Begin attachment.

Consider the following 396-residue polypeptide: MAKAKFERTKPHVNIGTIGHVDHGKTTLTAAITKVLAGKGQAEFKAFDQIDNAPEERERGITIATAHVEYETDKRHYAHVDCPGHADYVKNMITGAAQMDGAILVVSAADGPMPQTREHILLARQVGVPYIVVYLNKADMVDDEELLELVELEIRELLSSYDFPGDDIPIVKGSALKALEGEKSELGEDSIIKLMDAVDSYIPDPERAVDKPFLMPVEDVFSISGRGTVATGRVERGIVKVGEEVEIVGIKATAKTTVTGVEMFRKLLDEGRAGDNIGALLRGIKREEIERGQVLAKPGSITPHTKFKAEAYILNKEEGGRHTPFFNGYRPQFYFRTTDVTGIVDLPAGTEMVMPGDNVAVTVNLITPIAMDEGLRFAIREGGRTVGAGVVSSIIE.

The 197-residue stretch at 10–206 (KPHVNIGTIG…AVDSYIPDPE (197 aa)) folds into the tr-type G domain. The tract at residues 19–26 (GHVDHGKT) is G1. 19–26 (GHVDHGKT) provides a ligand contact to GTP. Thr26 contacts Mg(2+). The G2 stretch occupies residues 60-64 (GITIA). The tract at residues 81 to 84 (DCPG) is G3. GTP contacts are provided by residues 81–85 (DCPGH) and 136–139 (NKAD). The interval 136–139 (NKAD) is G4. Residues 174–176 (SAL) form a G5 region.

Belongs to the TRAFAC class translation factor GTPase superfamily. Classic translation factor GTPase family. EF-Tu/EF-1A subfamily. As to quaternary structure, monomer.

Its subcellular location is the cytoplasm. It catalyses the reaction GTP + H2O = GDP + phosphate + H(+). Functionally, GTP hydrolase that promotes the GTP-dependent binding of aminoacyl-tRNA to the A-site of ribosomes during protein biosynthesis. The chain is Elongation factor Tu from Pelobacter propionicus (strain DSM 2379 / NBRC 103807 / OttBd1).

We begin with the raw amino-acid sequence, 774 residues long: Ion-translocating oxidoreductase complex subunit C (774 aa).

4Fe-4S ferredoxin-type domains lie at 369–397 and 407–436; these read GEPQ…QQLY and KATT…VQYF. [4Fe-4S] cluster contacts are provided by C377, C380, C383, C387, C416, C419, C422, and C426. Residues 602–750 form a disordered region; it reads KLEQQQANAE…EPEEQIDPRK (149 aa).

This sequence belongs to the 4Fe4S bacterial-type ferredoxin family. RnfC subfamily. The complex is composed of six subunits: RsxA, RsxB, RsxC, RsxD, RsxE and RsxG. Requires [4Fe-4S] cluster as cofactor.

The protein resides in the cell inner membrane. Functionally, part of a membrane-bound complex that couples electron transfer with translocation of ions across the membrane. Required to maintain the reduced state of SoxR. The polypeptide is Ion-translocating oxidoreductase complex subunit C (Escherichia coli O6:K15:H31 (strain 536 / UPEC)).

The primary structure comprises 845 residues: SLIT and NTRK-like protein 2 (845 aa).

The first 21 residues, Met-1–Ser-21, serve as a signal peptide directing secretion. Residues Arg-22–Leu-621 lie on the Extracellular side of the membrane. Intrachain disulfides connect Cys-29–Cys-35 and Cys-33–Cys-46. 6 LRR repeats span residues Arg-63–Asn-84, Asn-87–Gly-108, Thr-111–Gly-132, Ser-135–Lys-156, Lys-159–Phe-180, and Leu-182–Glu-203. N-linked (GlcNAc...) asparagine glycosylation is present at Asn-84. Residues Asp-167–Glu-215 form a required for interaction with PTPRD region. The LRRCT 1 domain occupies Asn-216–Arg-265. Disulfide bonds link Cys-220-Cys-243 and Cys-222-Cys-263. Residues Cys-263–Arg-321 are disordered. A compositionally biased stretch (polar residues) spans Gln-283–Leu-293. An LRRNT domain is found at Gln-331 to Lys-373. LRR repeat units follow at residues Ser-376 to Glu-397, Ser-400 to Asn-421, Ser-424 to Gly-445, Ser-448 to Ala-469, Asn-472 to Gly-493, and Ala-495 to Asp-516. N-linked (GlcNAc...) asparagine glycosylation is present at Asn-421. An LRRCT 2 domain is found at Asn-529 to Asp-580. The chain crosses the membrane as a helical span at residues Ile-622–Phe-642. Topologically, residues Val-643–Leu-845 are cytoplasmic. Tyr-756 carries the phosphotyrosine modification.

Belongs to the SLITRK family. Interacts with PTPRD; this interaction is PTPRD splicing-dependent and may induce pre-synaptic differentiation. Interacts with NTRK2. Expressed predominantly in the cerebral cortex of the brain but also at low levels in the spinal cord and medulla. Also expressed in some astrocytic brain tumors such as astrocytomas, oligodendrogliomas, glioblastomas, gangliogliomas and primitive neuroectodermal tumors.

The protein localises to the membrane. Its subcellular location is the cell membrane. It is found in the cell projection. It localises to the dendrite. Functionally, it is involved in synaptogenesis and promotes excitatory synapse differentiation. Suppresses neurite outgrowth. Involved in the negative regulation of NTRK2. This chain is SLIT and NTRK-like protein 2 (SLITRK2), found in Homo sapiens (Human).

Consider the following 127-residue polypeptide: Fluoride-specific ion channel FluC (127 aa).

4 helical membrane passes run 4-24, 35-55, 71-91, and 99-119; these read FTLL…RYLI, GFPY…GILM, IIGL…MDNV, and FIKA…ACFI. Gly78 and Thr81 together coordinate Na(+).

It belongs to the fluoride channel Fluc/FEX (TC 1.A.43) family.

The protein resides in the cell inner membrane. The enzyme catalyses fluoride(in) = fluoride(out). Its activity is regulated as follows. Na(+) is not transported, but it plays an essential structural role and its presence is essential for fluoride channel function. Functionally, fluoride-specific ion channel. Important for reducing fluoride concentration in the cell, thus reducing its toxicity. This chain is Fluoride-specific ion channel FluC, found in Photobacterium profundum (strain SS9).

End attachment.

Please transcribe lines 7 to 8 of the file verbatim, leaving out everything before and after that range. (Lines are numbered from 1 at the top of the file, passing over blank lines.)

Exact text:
This sequence belongs to the 4Fe4S bacterial-type ferredoxin family. RnfC subfamily. The complex is composed of six subunits: RsxA, RsxB, RsxC, RsxD, RsxE and RsxG. Requires [4Fe-4S] cluster as cofactor.

The protein resides in the cell inner membrane. Functionally, part of a membrane-bound complex that couples electron transfer with translocation of ions across the membrane. Required to maintain the reduced state of SoxR. The polypeptide is Ion-translocating oxidoreductase complex subunit C (Escherichia coli O6:K15:H31 (strain 536 / UPEC)).